What is Union School of Theology? What does your role as president of the school entail?
About five years ago, I became president of Union, a Reformed seminary that has been faithfully serving the United Kingdom church since 1936. As I saw it, though, the church situation in Europe had become so bad that we needed to take decisive new steps. The first was to go multilocational, to make a solid theological education as accessible as possible wherever people are. In God’s grace, we now have more than thirty locations across Europe and North America. We also set up research and publishing arms to raise the theologians and teachers of tomorrow and to feed European churches with solid theology.
Perhaps even more importantly, we established Union Mission, a ministry that channels the financial support of donors into church growth projects, especially those of the leaders we have raised. The Lord has blessed this so richly that we have now distributed more than $1 million to help resource the leaders we have trained. Now, as our school, publishing, research, and mission work together, Union provides a mission ecosystem that can accelerate healthy, sustainable church growth.
What are your hopes for Union School of Theology?
My longing is to see the reformation of Christ’s church and to see her grow through shaping, deploying, and supporting wise and godly servant-leaders. Now across Europe, I see institution after institution drifting from their biblical moorings and seeing so many shipwrecks, so I want to pray and do all I can to keep Union faithful. And not just faithful on paper—not only do I want our students to have robust biblical convictions; I want them to live and serve with integrity to those convictions. I want us to raise leaders who truly delight in God, who grow in Christ, who will be servants of the church, and who yearn to see the glory of God filling the earth.
What is a common pitfall that students of theology must strive to avoid?
Probably the commonest pitfall is forgetting that “the fear of the LORD is the beginning of knowledge” (Prov 1:7). All too easily, theological studies can become exercises in puffing ourselves up. After a year or two’s study, infatuated with new theological concepts, the student can be filled with a gnostic pride. His love for God dies in the devilish thrill of acquiring a knowledge that means power. Then this skewed knowledge proves its own perversity in his character as he becomes a graceless and unkind theologian, ever itching for a chance to show off his prowess. But there is no true knowledge of God where there is no right fear of Him. The fear of God is the only possible foundation on which true knowledge is built: all knowledge acquired elsewhere is counterfeit and will eventually prove itself as such.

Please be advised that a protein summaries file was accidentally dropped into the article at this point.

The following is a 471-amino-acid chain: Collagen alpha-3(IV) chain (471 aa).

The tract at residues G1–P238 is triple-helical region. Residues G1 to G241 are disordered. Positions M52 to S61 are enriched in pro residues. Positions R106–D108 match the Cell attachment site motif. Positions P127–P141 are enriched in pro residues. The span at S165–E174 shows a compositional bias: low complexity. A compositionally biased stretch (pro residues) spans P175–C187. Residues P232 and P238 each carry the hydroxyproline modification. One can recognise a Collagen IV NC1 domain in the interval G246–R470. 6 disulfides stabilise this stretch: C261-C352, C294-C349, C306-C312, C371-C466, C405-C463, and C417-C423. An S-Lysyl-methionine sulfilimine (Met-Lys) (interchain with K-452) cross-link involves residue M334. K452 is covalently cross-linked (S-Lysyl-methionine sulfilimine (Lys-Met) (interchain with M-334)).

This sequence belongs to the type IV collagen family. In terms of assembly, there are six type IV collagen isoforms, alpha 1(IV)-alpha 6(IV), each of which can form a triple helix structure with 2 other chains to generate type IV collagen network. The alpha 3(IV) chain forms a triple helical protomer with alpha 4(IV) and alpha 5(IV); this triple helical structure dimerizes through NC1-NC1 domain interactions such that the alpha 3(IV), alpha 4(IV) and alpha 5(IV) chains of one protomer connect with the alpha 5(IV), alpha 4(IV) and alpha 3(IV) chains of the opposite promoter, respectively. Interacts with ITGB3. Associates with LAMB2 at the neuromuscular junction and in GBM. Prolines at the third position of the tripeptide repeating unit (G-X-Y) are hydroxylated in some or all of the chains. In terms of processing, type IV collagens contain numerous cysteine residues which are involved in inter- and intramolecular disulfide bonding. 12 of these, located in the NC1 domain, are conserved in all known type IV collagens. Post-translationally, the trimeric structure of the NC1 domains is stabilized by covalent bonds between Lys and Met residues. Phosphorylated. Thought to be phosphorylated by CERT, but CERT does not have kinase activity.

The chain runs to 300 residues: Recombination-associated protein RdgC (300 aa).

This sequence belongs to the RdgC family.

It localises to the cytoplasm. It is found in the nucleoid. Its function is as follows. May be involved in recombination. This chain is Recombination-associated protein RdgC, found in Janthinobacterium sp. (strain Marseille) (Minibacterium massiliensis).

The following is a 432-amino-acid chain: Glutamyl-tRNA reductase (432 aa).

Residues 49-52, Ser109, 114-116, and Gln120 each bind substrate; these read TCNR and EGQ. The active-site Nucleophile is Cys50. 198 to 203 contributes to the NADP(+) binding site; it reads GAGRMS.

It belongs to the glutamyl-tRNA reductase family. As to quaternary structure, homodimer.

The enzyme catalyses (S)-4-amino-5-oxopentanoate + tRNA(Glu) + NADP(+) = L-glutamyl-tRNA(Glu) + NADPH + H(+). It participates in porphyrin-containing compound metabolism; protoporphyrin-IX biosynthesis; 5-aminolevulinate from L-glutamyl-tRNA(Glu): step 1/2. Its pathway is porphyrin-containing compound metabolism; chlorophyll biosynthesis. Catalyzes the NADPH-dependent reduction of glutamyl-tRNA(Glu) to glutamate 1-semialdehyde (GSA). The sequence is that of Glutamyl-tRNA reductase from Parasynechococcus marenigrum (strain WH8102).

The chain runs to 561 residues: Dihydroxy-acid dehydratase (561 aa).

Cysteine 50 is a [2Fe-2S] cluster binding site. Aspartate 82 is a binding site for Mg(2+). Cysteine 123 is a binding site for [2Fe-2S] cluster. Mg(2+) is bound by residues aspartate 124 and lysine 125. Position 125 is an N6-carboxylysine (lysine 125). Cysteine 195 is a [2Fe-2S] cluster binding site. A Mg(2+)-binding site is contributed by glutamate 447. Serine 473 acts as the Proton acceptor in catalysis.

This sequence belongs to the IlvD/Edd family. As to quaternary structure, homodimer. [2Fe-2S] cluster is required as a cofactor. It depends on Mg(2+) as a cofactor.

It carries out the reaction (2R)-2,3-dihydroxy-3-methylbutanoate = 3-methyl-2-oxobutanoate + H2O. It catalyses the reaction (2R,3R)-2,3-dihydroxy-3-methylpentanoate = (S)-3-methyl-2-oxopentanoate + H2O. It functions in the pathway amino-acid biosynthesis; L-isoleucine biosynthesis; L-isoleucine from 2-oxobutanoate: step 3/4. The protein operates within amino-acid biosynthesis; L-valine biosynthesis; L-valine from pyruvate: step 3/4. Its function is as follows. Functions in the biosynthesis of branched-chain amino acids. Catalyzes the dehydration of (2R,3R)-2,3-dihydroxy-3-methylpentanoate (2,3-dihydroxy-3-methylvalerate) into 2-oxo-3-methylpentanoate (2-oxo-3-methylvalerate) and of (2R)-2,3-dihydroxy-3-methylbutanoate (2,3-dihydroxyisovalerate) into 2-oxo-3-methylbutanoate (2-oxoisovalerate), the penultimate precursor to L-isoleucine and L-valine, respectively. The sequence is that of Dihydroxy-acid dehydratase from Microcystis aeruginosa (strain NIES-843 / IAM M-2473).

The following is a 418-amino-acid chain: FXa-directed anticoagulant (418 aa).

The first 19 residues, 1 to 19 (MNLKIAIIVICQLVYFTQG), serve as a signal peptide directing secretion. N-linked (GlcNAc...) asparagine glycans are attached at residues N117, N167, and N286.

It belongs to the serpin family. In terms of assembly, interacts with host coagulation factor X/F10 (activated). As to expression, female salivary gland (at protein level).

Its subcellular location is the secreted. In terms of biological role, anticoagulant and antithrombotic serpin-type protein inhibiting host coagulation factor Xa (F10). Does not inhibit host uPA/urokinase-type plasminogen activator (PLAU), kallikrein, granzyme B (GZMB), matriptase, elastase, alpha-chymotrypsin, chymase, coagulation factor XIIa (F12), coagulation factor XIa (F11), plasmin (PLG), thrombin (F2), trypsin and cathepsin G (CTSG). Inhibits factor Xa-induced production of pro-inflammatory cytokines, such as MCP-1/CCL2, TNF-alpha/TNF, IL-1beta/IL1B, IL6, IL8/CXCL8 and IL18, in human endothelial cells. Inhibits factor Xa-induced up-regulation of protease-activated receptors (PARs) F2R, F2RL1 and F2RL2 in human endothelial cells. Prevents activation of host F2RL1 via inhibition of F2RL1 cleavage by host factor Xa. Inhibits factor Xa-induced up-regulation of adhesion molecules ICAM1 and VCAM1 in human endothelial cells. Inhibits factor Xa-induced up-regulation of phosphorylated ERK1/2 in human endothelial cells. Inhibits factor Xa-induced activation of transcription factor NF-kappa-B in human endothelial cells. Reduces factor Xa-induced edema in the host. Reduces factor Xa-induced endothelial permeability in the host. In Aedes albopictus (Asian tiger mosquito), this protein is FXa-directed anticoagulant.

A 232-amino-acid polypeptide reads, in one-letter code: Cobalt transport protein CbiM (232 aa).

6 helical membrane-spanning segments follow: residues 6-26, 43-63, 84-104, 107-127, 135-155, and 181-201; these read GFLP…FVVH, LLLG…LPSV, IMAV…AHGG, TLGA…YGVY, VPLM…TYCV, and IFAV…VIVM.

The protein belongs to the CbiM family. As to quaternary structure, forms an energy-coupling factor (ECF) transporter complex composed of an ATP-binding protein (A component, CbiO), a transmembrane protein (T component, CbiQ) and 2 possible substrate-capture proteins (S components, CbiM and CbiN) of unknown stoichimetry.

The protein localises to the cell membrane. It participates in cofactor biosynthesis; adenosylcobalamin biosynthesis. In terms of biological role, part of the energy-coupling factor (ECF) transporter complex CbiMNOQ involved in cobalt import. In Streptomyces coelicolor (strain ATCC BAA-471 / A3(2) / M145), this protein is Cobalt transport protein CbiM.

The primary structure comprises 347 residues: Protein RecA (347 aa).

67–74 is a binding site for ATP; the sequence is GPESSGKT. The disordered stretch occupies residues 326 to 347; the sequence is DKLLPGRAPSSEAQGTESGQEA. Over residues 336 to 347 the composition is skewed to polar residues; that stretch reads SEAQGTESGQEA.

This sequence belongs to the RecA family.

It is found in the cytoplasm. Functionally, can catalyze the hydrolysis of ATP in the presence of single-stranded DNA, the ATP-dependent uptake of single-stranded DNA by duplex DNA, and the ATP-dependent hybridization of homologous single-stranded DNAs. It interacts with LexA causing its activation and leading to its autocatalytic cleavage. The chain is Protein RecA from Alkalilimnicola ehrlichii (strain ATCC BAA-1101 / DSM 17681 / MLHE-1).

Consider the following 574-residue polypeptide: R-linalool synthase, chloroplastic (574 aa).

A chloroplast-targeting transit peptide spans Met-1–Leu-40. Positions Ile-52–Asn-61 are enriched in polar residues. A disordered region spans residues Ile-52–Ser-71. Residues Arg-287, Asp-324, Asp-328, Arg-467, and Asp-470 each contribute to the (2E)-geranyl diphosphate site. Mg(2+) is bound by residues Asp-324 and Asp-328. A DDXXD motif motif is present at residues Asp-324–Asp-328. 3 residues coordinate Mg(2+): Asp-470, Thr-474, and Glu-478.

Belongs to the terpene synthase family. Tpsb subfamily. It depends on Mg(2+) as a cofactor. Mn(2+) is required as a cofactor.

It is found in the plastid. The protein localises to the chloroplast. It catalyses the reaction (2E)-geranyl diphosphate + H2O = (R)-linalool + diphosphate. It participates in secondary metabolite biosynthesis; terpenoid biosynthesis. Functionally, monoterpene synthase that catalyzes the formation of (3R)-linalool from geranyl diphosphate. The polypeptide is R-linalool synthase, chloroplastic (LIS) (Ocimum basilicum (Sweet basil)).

What is the greatest need of the church in the United Kingdom and in Europe as a whole?
The United Kingdom and Europe are about a generation ahead of the United States in terms of our collapse into post-Christian secularism. Amid this, the church is starving for lack of leaders and teachers. If the church is to re-grow in a healthy way, it needs faithful leaders who walk in wisdom and integrity and who feed the church the pure Word of God.
I’m also convinced that if the church is to turn back the tide of unbelief, the church in the United States cannot stand aloof from the problems of the church in Europe. And the church in Europe must prepare the church in North America for the gathering storm. We must stand together for the cause of Christ.
Why is a proper understanding of the Trinity so crucial for Christians?
Christianity is not primarily about lifestyle change; it is about knowing God. To know and grow to enjoy Him is what we are saved for. However, as John Calvin once wrote, if we try to think about God without thinking about the Father, Son, and Spirit, then “only the bare and empty name of God flits about in our brains, to the exclusion of the true God.” In other words, to know God as Father, Son, and Spirit is to know the living God, truly: it is the point of our existence.
Moreover, if we content ourselves with speaking of God vaguely or abstractly, without the Father, Son, and Spirit, we will never know the beauty and glory that distinguishes the true God from idols. If, for example, we content ourselves with being mere monotheists and speak of God only in terms so vague they could apply to Allah as much as the Trinity, then we will never enjoy or share what is so fundamentally and delightfully different about Christianity. Such vagueness is the source of all spiritual coldness.
What is a common mistake Christians often make when thinking about the Trinity?
Think how many times you have heard, “Dear Father . . . thank You for dying for us”; “Dear Jesus . . . thank You for sending Your Son. We pray this in Jesus’ name”; etc. Throwing the Father, Son, and Spirit into a blender like this is politely called modalism by theologians. I prefer to call it moodalism. Moodalists think that God is one person who has three different moods (or modes, if you must).